Are Elected Republicans Plotting Nobel Strategy Or Just Taking A Long Weekend?

October 9, 2009 12:41 p.m.

Crickets seem to be a theme of the last few days, but there’s been a fairly stunning quiet from (most) Republicans today regarding President Obama’s Nobel Peace Prize win.

Check out our site – with the exception of Mike Steele, conservative pundits and media types, most of the Republican responses have come via television interviews. (Sen. John McCain’s is here, Sen. Jim Inhofe’s is here, CA Gov. Arnold Schwarzenegger issued a laudatory statement.)

Whenever there’s news like this, my inbox is usually full of messages from Republican members of Congress, or GOP fundraising lists. Today, very very few.Former President Bush isn’t saying anything, and there so far haven’t seemed to be any fundraising emails.

The Republicans I’ve talked to today acknowledge they are in a tough spot, not wanting to seem anti-American but tempted to point out that it’s shocking a president who hasn’t been in office for a year and whose campaign promises on the war and Guantanamo Bay remain unfulfilled has received the honor.

(Though Ana Marie Cox will report on her upcoming Air America show “The Inside Story” that Republicans have suggested they weren’t so off base with the “biggest celebrity in the world” ad last summer.)

Congressional Republicans are most notably silent, and one source indicated they might be cooking up something for next week given the long holiday weekend.

Mark Salter, a McCain friend and chief campaign aide last year, told TPMDC he blames the Nobel Committee, not Obama. He said the committee “should be ashamed.”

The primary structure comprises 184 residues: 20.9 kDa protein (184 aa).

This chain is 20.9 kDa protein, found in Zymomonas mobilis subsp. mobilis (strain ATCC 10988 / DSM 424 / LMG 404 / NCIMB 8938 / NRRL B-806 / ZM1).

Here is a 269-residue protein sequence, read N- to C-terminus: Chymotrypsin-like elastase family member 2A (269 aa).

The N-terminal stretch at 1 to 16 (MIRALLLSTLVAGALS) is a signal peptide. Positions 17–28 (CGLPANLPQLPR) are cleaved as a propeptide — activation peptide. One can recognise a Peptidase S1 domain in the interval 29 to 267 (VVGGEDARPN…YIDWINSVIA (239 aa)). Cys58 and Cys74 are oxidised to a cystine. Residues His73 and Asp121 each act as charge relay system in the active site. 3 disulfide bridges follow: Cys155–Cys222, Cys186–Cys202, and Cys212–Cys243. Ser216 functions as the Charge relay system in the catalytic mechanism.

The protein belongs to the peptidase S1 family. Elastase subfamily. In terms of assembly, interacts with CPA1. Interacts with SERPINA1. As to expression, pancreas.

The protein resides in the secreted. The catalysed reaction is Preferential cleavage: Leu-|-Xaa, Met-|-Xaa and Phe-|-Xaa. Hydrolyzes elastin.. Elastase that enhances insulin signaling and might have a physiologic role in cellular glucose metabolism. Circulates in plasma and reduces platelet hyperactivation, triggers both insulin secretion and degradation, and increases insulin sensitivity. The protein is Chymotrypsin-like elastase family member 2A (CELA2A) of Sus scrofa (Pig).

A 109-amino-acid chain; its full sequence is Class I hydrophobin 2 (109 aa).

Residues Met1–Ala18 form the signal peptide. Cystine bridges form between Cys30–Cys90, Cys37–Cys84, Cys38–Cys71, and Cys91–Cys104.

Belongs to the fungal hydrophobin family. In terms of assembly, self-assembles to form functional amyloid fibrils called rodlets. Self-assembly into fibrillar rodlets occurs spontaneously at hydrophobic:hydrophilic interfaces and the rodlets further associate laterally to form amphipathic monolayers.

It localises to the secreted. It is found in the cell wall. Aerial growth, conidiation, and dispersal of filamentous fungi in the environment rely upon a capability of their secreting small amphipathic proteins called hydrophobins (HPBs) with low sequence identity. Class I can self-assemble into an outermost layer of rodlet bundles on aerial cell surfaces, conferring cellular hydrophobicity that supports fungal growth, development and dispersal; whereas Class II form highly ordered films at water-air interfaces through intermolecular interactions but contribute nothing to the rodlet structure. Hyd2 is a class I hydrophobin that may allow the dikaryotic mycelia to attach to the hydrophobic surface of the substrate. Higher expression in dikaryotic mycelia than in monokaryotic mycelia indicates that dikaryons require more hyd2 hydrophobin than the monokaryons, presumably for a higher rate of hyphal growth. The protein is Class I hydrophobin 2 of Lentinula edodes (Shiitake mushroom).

“The proper response is not to criticize the president for being the recipient but to note the moral indefensibility of what the Nobel Committee did. There are a great many people in this world who are risking their lives today for the cause of peace and human dignity,” Salter said. “Recognizing their moral, political, and physical courage would have aided their cause and them personally.”

Salter added that even if he agreed with Obama’s foreign policy direction (he doesn’t), “I wouldn’t expect any of it to produce any tangible result in less than 9 months.”

“Nor can I see how giving it to anyone based on their style of diplomacy or what they discern as his potential will advance by a single degree world peace or comfort one oppressed person,” he said.

Former Bush spokesman Tony Fratto penned an item for the Washington Post today calling it “overreach,” said mocked the committee had made clear “that Obama’s hope of achieving peace was all that was required, presumably making countless Miss Universe contestants equally eligible.”

“Smart people would have quickly noted that President George W. Bush reduced stockpiles by nearly 4000 weapons from 6000, making new reductions of a few hundred relatively inconsequential,” Fratto said. “No, as with all things Obama, it’s far better to bet on a hopeful vision than to wait around for what are inevitably becoming disappointing results.”

Fratto said the award is an “albatross” for Obama that’s opened him up for scrutiny.

“As an American, I’m happy for the president’s recognition, but my hope is that over time his record shows him to be deserving — not for his hopeful quest, but for actual achievement,” he said.

Late update: Perhaps I spoke too soon — Media Matters catches Rep. Lamar Smith (R-TX) saying “Most people actually tend to think the world is a more dangerous place than, say, it was a year ago.”

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